If your business is based around buying and selling, only for cash, then there is a fair chance that your profit will equal your cash balance – however in reality this is rarely the case. Take a small construction firm for instance: they probably have a trade account at the local builders’ merchant which grants them 30 or 60 days credit, meaning they can order materials, carry out the job and get paid by the client, before they have to pay for the materials they used. Just because they have not yet paid for them does not mean they are not part of working out the profit on the job; they know they have to pay for them sometime.

Key subtotals and ratios

There are a few key subtotals found on a P&L that are used to judge the performance of a business, together with their ratio to revenue:

Gross profit: The total revenue less the direct costs of providing the service or making the product. So for a baker this would be the selling price of the bread, less the cost of the ingredients, labour and packaging. It shows how much of a premium a company can charge for the product or service it supplies (and is often compared with other businesses as a gross profit percentage, where gross profit is divided by revenue to give a relative percentage). Going back to the example then, a baker sells a loaf of bread for £1, which cost 18p to make and 3p to package. His gross profit is 79p and the gross profit percentage is 79%.

EBITDA (Earnings Before Interest, Tax, Depreciation and Amortisation): this is a crude measure of cash generation of the underlying trade or business, without looking at the cash flow statement. It is calculated by taking the gross profit (as established above) and removing all the operating costs of the company; rent, wages, travel, light and heat etc.

EBITDA is often used as the basis for business valuation, so understanding what EBITDA means is important for many business owners

Profit after tax: this is EBITDA, less interest and some other non-cash costs; and of course corporation tax. The profit after tax is the last number at the bottom of the P&L; and the cumulative balance on this reserve is the maximum dividend that can be declared for the shareholders (subject to the cash in the bank being available).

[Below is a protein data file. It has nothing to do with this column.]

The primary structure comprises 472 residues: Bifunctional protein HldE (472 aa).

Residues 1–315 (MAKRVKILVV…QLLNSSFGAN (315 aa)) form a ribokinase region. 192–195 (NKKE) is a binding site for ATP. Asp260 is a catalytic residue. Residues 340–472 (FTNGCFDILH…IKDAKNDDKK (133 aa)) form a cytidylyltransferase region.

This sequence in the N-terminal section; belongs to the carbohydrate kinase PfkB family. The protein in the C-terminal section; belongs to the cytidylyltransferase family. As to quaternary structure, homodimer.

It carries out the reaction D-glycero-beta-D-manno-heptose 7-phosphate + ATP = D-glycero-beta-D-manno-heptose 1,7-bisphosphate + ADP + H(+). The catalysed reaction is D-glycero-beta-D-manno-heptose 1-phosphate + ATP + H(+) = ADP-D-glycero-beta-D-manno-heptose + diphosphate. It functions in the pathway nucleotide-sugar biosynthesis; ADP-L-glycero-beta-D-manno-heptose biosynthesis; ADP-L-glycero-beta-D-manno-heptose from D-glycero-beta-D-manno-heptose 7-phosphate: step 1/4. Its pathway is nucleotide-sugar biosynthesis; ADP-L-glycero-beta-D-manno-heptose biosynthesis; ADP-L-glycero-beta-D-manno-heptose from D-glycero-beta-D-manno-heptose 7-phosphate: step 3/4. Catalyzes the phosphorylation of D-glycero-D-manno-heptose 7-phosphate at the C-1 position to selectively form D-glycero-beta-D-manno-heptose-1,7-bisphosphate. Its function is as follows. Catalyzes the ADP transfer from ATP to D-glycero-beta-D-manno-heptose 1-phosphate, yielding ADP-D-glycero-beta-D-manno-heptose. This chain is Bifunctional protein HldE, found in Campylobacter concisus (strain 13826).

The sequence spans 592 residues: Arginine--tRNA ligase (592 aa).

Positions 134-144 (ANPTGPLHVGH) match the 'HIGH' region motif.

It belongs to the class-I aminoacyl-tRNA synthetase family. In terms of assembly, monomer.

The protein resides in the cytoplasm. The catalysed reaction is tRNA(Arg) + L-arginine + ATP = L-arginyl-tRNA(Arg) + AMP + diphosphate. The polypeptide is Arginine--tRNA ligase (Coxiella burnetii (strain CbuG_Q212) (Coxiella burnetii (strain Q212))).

P&L as a business management tool

To successfully manage a business it is vital to be able to read and understand a P&L account. Once you do, you will be able to drill down into any of the component figures to understand where you can make the business more profitable. For more information about how a bespoke P&L can help you take hold of your company finances, have a look at our management accounts page. Relevant and timely management accounts can help a business owner really understand where their business makes money (and where they are not getting a great return on their investment).

Balance Sheet

The Balance Sheet is a fundamental component of a company’s financial statements. It is a summary of all the assets and liabilities of a business at a given point in time, typically a year or month end. Unlik...

Read more

Cash Flow Statement

The cash flow statement is the financial statement that makes the most sense to entrepreneurs; it speaks their language where cash is what matters, not profit.  Exactly as the name suggests, this is a statemen...

Read more